Additionally, if I were interested in researching the history of my subdivision, a mid-40's era search for documents belonging to Mr. Hixson would be a good place to start. I might be able to find out the landowner's first name, or even if he was part of a corporation, trust or other business -- and maybe even his address of operation.Now that we have established that the home absolutely belonged to Edward and Doris Hopkins, I can search the database for all documents related to the Hopkins couple and perhaps find out their places of business or other property holdings. There was a missing link the chain of ownership before Dr. Hopkins passed away, and this deed I found provides the contact info for the home's caretaker and second owner, who leased the property back to Dr. Hopkins.

This is also an effective technique if you wish to verify the involvement of a significant personality who may have lived in your home but was NOT listed in the phone directory. Simply start with a known fact of residency, and then search forward or backward through time to find out who the properties were bought and sold from.

Maricopa County Assessor's Maps and Documents

And now, a trip to the Maricopa County Assessor's maps website to use their GIS mapping services. I prefer the fancy new version, but it depends on what your computer is capable of so try both. Use the zoom tool (magnifying glass with a + symbol) to locate your neighborhood. Use the hand-shaped tool to pan around, and the white arrow to select properties. The property details will show up in a separate window. You may also zoom in really far and find out the lot numbers for every property on your street, which will come in handy if you are researching an entire neighborhood.

If you know the exact address you may also use the Assessor's search tool which is a little bit zippier. When researching neighborhoods other than my own or just panning around looking for stuff, I find it very helpful to make sure the SUBDIVISION NAMES checkbox is selected in the left hand column. Above you can see that Hixon Homes, Meadowbrook Place and Davis Place subdivisions are all clearly labeled in blue. Or are they!?!?! Hmmm... looks like there's an alternate spelling for Hixon floating around out there on a government website, instead of the original Hixson. That info might come in handy later in future keyword searches. If you are serious about exploring every possible avenue, every discrepancy must be noted! Once you have selected a property on the Assessor's map, a window much larger than this pops up, showing the current owner and tax assessments. But more interesting is the hyperlink labeled MCR# at the top. Clicking this link will help you find a TIFF image for the original plat map of your neighborhood when it was subdivided. Like this! Now I know all the original lot numbers for the plat, and that Lot 21 is it part of a larger group called Lincoln Place. Other helpful information I have found out by studying this map is that the subdivision to the south was called Meadowbrook Acres, not Meadowbrook Place as it is labeled on current maps online. Again, this might come in handy in the future as names change over time. Next steps would be to research in period publications in the Arizona Room or other historical societies to figure out if there are any advertisements for the subdivision that lead to clues about the architect, builder or developer. Because this is an eary subdivision, it is unlikely it was advertised but if your subdivision is from the 50s or 60s, you might find ads for it in the AZ Republic or Arizona Homes and Gardens.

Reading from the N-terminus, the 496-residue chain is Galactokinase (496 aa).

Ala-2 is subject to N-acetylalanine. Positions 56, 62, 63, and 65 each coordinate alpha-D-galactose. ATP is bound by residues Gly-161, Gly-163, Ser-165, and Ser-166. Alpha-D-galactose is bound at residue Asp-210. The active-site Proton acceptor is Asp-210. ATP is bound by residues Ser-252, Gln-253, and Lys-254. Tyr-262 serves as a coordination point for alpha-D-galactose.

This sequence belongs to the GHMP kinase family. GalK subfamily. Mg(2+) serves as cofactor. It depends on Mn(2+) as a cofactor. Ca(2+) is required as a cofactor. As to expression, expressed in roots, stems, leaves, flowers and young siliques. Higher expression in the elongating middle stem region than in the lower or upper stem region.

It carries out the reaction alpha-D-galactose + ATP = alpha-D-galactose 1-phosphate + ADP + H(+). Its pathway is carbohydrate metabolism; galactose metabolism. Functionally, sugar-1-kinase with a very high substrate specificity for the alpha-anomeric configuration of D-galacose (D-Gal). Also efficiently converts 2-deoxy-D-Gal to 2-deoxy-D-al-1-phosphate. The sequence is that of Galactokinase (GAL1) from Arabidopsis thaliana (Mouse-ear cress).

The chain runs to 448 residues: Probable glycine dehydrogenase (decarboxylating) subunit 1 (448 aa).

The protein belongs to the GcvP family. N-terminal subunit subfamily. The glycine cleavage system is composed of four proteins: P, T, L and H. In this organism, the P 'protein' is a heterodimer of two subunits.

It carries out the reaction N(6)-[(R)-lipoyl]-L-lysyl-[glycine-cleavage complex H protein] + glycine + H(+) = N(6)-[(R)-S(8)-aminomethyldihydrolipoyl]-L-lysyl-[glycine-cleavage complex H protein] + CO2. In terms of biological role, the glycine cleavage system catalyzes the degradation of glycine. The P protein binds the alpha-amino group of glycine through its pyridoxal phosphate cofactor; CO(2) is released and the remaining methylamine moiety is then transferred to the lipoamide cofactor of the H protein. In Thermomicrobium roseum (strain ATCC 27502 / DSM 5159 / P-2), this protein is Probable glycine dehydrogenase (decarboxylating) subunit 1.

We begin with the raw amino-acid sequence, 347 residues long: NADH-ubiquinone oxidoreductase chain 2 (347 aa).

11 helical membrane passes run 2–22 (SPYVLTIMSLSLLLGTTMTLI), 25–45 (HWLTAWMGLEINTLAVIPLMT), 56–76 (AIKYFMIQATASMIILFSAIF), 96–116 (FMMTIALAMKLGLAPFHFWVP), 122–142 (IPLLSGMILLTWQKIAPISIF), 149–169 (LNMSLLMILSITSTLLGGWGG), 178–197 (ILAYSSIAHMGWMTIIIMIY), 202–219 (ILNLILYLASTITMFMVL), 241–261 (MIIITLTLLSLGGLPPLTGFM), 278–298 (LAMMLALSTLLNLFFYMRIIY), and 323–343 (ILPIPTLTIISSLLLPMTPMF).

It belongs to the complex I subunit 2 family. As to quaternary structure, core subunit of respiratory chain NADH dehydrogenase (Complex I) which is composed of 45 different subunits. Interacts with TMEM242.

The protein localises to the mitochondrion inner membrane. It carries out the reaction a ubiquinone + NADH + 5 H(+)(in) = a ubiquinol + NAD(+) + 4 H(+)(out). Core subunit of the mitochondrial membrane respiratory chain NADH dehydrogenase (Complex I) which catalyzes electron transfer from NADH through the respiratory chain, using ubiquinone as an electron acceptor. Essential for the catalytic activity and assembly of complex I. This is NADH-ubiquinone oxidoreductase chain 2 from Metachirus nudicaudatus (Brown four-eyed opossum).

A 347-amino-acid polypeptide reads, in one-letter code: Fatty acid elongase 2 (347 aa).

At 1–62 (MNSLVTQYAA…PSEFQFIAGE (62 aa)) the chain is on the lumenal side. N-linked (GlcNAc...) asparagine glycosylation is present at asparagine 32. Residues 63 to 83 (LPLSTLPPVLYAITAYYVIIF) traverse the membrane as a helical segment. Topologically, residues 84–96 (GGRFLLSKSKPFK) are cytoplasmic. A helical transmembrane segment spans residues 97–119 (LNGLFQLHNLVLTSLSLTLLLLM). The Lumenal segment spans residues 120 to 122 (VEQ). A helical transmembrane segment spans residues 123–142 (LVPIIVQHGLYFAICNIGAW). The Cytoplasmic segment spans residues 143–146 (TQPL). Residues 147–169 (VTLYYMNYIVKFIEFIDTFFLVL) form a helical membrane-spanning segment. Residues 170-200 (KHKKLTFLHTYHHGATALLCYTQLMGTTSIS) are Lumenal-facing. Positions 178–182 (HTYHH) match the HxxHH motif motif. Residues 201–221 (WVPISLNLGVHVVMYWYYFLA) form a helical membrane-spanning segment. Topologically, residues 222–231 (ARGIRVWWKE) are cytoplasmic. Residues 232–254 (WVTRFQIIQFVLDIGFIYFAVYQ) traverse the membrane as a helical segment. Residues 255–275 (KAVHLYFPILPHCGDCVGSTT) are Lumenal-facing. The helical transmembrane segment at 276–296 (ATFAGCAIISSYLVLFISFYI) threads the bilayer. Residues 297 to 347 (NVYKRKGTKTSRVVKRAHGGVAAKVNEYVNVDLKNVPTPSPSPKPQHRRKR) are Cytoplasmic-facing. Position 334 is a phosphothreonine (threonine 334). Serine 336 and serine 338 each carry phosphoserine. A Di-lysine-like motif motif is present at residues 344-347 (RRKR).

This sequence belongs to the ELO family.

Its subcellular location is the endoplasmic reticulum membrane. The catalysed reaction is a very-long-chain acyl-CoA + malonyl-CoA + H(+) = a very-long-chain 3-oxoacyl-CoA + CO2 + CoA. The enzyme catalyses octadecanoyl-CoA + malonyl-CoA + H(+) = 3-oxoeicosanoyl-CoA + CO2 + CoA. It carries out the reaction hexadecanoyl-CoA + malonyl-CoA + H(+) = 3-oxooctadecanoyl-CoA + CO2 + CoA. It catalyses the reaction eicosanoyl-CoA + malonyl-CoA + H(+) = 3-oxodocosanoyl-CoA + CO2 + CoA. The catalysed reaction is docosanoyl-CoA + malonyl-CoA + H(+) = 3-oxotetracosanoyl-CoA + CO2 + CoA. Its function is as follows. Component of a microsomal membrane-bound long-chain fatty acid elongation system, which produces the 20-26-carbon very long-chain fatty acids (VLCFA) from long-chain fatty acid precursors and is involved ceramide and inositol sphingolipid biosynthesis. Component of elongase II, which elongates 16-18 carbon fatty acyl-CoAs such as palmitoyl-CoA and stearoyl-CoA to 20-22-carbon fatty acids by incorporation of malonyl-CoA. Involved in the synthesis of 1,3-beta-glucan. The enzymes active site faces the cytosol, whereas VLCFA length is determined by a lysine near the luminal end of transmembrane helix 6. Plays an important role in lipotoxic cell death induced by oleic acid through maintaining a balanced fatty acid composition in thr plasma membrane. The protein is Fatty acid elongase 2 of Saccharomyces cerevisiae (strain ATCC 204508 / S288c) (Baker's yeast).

In review, this journey has provided us with these cornerstones of research to follow up on:

  1. The name and date of the first owner / developer, the Haver family
  2. The name and date of the first residents, Dr. and Mr. Hopkins
  3. The name and date of the second homeowner / landlord to Dr. Hopkins
  4. The names and adresses of all the original homeowners on my street which led to...
  5. Deeds to validate Haver family ownership of three homes on this block
  6. The name and map of my subdivision Hixson / Hixon Homes and its larger division Lincoln Place
  7. The lot numbers for all the properties on my street
  8. The names of nearby subdivisions that might come in handy
Figuring out how to navigate through all of this myself has taken forever, and I am deeply indebted to John Jacquemart of homeswithahistory.com in helping me figure out the system. Now that you have such detailed step-by-step guidelines in hand, I hope that your own search can take just a matter of hours, not years.